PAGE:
I like to give my kids #philosophy problems. My son and I agree: if you were a person in the #StarTrek universe it would be a bad idea to use the teleported. Because once you are disintegrated, your existence ends. But from a second person standpoint, there is no difference.
The version of you that walks off the transporter on the other side thinks they were transported, because they remember getting on the platform and waking up or whatever in the new place. So the version of you that survives has a consciousness contiguous with your past.
So everyone thinks that transporters don’t harm people. But you are not the very of you that walks off the platform. After all, we could copy you and reassemble you in the same room without destroying you. In that case there is a second version of you...
But you don’t see through their eyes, hear through their ears, or feel through their skin. Hence, when you are disintegrated, that’s it for you. For Kantians, this is a huge deal since you are irreplaceable. But for consequentialists, nobody cares.
So if you think about it, the #StarTrek universe is predicated on routine mass killing and replacement of humans beings. It’s the real dystopia, friends. Bones was right all along.

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More from @AlexJohnLondon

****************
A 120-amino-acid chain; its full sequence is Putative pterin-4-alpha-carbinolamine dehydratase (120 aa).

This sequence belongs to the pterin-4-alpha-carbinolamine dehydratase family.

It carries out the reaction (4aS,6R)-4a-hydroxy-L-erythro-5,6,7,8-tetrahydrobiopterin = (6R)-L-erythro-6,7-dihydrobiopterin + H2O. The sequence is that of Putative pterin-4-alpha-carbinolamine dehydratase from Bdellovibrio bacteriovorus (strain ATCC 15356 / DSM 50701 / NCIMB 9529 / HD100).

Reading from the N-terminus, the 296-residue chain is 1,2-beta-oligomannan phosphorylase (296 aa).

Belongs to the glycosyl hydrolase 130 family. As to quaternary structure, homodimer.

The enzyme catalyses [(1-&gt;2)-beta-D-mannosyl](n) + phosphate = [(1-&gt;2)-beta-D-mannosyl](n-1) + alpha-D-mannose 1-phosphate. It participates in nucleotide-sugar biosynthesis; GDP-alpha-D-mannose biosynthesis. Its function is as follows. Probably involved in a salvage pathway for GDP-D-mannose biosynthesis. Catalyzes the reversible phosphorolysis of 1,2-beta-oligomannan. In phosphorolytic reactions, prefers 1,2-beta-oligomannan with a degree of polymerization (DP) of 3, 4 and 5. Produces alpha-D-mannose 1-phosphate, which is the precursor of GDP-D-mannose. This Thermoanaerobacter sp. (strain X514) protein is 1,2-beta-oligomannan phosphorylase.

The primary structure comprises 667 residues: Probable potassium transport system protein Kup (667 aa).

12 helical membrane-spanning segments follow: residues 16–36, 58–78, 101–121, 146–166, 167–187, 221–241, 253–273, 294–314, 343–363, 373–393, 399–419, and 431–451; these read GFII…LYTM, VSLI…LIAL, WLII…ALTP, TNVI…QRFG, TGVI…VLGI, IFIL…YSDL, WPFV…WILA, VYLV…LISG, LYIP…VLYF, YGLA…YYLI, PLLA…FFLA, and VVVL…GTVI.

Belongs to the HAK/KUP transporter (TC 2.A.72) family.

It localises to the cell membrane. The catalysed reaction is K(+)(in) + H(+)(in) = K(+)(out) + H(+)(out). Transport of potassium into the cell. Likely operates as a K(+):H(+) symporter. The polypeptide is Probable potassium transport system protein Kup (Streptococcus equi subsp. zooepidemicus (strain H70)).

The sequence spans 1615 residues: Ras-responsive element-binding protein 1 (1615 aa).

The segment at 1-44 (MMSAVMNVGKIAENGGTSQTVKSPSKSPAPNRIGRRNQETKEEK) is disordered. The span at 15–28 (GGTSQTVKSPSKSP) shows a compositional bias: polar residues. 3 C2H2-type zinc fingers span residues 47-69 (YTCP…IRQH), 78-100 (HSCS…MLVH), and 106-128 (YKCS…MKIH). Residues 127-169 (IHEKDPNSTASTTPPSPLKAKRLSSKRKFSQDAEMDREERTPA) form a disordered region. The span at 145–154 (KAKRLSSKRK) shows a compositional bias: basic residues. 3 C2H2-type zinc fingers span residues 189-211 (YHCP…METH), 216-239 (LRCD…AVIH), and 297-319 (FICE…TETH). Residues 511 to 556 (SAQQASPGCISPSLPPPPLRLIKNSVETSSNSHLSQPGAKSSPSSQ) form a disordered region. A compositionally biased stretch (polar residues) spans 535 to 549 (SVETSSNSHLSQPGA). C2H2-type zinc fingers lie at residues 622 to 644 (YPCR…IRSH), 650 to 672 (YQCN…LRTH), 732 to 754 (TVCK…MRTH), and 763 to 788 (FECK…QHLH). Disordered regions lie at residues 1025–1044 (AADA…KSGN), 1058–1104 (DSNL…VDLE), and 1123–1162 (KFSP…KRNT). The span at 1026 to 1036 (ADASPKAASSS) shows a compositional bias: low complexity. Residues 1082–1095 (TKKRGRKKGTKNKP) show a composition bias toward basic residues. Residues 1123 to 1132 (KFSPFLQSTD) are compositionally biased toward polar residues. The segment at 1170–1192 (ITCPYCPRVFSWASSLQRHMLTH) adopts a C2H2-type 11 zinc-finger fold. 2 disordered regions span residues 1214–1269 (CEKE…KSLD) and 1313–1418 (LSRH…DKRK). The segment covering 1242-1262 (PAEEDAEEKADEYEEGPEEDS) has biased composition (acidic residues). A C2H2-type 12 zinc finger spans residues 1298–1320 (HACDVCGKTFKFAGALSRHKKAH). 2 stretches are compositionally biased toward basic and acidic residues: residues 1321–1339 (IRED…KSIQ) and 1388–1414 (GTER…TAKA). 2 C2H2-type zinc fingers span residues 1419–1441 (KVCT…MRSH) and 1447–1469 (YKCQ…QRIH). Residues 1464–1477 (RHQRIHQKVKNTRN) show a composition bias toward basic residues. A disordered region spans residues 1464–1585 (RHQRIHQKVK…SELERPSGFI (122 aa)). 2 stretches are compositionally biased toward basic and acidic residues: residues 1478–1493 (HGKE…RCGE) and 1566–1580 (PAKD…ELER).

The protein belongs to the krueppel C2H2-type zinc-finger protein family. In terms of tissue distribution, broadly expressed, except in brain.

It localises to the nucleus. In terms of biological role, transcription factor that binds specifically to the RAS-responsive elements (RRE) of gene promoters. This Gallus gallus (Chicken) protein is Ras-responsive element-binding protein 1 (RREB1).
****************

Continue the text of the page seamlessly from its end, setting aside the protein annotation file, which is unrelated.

8 Dec
1. I want to make one more point about #vaccine #RCTs and I’m open to being corrected here by someone like @nataliexdean who has worked on these trials. The point has to with being in a situation in which we have estimates of efficacy so early on in the planned 2 year trials.
2. When these trials were designed it wasn’t a sure thing that we would have efficacy estimates this early. During the #ebola vaccine trials in 2014-15 the outbreak was waning by the time the vaccine trial was underway. If we had a coordinated public health response to #COVID
3. ...then lower rates of transmission at trial sites would have meant a longer time to the relevant number of infections. As I said, I’m open to correction, but having this information so quickly seems unprecedented to me.
Read 4 tweets
2 Aug
When you make an argument like this, please show your work. Let’s think of the cases

1. So we deploy an investigational vaccine that doesn’t actually confer immunity or strong immunity. If people think it provides protection, & take more risks MORE people get sick and die.
2. Imagine vaccine provides some protection, but a subgroup of people who access it outside of an RCT have a serious adverse reaction. If people think the vaccine is harmful, fewer take it or enroll in trials and MORE people die.
3. Why should we believe that outside access to an investigational vaccine and speed at which a clinical trial completes are independent? If outside access slows accrual in a RCT MORE people could die in the long run since (a) pre-approval production rate will be smaller than...
Read 13 tweets
18 Apr